Far Western  Kailali Masuria –Division VII (i)  Lisne Gam at Masuriya, Kailali; (ii) Bahubir Yoddha at Sahajpur, Kailali; and Lokesh Smriti at Chisapani, Kailali 3,335
Maoist Party HQ (security to leaders), defected and others 153
Total 19,602
Source: UNMIN:2008

implement a timetabled action plan with clear benchmarks for IR of the combatants[40].  The paper proposed: 1st-4th week for the formation of six-party special committee secretariat, 5th-16th week for labor market survey, 17th-20th week for socio-economic survey, 21st-36th week to develop work plan for integration, 37th-39th week for choice of security force, rehabilitation option, and other packages, 40th-43rd week to work for the timeline for the groups namely  IRV and Rehabilitation, 44th week for the initiation of rehabilitation process, 45th-50th week for the completion of management of weapons, and 51st-60th weeks to develop a bridge course training for the Maoist Army. PM Madhav Nepal was also presented a 112-day action plan which was sharply criticized by the UNMIN stating it is too short. Thus, the tussle between the Government and UNMIN intensified.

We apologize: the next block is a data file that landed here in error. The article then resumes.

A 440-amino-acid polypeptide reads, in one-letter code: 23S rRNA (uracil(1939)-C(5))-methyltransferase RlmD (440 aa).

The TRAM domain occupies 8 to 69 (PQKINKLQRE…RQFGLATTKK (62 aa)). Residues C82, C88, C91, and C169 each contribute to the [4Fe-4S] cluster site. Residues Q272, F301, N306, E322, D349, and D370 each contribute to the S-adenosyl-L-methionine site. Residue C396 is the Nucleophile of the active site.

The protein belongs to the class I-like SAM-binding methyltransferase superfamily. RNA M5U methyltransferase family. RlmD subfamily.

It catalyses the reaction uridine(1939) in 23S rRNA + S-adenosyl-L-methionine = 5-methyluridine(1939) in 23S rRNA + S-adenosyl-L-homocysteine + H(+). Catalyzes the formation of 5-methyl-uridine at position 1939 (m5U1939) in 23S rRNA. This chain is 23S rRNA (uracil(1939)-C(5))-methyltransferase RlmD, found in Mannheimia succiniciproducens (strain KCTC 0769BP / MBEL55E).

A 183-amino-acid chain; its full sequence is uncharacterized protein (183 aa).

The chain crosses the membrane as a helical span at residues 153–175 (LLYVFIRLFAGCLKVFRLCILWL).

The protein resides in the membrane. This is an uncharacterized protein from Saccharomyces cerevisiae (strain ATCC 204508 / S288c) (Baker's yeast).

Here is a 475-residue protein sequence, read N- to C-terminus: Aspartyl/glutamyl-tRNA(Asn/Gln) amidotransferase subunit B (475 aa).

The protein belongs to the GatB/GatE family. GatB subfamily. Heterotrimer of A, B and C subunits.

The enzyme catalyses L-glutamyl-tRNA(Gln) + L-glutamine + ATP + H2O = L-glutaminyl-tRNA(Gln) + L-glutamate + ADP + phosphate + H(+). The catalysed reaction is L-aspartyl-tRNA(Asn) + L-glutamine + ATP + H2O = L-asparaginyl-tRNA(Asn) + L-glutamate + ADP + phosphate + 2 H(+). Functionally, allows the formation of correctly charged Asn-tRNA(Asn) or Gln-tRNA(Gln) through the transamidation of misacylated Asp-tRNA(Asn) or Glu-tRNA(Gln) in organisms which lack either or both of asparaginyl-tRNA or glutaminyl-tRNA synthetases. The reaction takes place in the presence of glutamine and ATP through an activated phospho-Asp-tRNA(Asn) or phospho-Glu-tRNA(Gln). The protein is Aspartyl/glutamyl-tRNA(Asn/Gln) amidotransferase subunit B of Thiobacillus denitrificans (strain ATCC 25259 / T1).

The UNMIN received top attention across the country, moreover, worldwide and its impact seen horizontally alone with a little impact in the countryside. The UNMIN staff breached the diplomatic protocol directly holding meeting with Prime Minister and others rather to follow proper channel, ie, Foreign Ministry. Besides, it was a political mission with a limited mandate just monitoring and management of arms and armies.